Bubble risk as "tourist" investors flood into emerging market debt
By Karin Strohecker and Sujata Rao
LONDON Aug 15 (Reuters) - Double-digit returns in emerging market corporate debt have spurred a record buying spree, forcing yields to 13-month lows and raising the risk that an external shock, potentially from the U.S. or Chinese economies, might produce a dramatic exit.
Dollar debt issued by firms from riskier and less developed countries has been among the year's best performing assets, yielding more than 11 percent, according to JPMorgan's emerging market (EM) corporate debt index, the CEMBI Broad.
The average yield has fallen 150 basis points (bps) this year to about 5.2 percent, dropping more than both EM sovereign debt and developed-country corporate debt yields, which have been falling due to Western central bank bond-buying schemes.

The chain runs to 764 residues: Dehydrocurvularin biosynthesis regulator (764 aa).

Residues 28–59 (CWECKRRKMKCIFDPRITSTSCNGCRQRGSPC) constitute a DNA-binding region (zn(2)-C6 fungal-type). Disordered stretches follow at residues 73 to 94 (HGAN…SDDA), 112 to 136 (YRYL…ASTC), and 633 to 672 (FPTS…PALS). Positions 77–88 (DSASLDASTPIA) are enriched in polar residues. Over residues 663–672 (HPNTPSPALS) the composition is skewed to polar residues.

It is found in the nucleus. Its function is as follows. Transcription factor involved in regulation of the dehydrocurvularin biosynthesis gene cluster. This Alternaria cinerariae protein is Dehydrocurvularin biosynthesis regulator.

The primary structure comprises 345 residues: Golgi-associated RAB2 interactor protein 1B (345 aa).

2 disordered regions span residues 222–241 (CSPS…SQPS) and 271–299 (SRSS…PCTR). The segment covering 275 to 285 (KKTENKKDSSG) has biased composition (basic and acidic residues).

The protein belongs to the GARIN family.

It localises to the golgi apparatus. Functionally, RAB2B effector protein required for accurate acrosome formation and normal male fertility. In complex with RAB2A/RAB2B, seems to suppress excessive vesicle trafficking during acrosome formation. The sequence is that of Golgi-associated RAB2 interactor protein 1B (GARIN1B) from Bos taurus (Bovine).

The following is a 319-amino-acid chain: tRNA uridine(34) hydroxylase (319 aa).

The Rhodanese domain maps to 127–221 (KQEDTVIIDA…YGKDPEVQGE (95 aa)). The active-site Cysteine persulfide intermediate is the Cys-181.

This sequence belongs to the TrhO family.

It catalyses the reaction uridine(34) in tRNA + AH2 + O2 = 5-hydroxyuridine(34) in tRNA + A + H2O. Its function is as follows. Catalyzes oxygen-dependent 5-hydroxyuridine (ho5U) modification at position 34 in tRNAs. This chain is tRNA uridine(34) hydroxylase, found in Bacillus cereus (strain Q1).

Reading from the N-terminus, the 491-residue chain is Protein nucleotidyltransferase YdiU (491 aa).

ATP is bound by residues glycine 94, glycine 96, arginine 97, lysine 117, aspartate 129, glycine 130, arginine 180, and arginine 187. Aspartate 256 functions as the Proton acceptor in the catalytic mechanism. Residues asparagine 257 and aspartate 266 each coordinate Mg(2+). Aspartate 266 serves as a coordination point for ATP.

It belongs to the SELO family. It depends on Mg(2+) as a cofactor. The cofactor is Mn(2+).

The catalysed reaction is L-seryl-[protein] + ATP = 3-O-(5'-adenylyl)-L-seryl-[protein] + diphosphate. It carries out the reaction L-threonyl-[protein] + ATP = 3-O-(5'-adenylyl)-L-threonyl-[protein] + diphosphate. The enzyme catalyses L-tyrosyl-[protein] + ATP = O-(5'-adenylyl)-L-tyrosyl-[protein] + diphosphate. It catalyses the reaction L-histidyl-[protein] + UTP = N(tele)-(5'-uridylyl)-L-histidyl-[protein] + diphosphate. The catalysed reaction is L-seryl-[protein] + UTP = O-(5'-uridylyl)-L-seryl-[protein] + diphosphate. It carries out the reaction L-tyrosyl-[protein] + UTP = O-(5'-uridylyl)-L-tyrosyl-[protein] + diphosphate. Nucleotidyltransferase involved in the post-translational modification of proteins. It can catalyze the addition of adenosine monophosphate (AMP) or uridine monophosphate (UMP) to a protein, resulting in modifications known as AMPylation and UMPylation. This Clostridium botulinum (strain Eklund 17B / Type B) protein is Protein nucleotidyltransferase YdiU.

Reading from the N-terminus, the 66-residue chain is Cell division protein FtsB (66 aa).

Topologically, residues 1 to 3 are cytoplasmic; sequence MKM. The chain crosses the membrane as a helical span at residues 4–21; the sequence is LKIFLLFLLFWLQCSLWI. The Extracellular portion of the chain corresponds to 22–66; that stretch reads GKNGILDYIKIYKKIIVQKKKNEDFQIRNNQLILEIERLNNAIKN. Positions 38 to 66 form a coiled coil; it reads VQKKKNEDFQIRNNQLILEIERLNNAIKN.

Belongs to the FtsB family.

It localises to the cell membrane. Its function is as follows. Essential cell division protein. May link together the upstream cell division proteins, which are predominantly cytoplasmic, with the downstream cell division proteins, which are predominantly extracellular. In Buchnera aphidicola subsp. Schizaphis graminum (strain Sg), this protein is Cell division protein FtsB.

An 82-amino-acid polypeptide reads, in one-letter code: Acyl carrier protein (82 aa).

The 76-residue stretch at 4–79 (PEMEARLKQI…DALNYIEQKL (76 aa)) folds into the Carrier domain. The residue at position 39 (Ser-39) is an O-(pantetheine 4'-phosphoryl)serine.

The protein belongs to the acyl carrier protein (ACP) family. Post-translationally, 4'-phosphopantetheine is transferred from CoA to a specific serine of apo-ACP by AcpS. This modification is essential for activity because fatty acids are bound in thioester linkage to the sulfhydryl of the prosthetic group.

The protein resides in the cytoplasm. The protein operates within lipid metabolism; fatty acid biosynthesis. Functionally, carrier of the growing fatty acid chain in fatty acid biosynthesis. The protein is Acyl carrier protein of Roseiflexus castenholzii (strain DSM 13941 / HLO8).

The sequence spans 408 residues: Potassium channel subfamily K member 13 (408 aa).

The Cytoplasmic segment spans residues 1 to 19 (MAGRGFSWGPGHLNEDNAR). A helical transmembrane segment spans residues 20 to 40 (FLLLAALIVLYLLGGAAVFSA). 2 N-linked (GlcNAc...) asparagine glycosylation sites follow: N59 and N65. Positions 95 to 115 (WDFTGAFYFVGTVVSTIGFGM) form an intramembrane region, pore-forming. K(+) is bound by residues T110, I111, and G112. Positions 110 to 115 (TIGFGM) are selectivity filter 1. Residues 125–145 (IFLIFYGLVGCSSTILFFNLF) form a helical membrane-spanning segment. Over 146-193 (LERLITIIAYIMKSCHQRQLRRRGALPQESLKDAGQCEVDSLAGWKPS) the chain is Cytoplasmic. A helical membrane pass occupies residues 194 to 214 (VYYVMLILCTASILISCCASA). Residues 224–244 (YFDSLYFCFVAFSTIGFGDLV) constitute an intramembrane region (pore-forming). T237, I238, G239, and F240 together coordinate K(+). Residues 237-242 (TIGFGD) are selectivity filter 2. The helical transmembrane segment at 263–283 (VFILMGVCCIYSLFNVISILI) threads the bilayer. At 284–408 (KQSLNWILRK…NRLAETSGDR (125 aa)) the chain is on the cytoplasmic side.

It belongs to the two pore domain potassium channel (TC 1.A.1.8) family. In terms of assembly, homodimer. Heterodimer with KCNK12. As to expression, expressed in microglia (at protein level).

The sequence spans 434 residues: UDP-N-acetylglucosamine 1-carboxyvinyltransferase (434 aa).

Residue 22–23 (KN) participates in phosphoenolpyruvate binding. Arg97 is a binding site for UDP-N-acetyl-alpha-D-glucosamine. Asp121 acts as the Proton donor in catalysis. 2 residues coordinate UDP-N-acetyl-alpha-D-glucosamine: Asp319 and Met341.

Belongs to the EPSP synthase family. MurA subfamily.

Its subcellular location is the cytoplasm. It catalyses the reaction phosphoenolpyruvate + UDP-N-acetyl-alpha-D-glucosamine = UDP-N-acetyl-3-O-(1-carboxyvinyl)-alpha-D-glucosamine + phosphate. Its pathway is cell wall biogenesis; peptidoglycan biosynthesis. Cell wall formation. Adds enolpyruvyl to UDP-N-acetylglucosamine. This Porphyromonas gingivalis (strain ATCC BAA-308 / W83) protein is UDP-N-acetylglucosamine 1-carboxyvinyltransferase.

Investment-grade U.S. corporate debt yields average 3.3 percent, equivalent sterling-denominated bonds yield 1.8 percent while euro-denominated equivalents are even lower.
In the past six weeks, investors have pumped a $18 billion into emerging debt funds, a record run, Bank of America Merrill Lynch data shows. A significant part of this will have flowed into corporate bonds, analysts say.
Investors attribute much of this exuberance to funds that do not normally invest in emerging markets, "tourists" or "cross-over" investors, who have ventured in solely for yield.
PineBridge Investments' emerging corporate debt analyst John Bates, whose firm has nearly $81 billion of assets under management, sees this factor as a risk.
Developments, such as a change in U.S. interest rate expectations or concerns over the Chinese economy, can put such investors to flight, because unlike dedicated EM debt managers they are less used to the sector's volatility, he said. Continuación...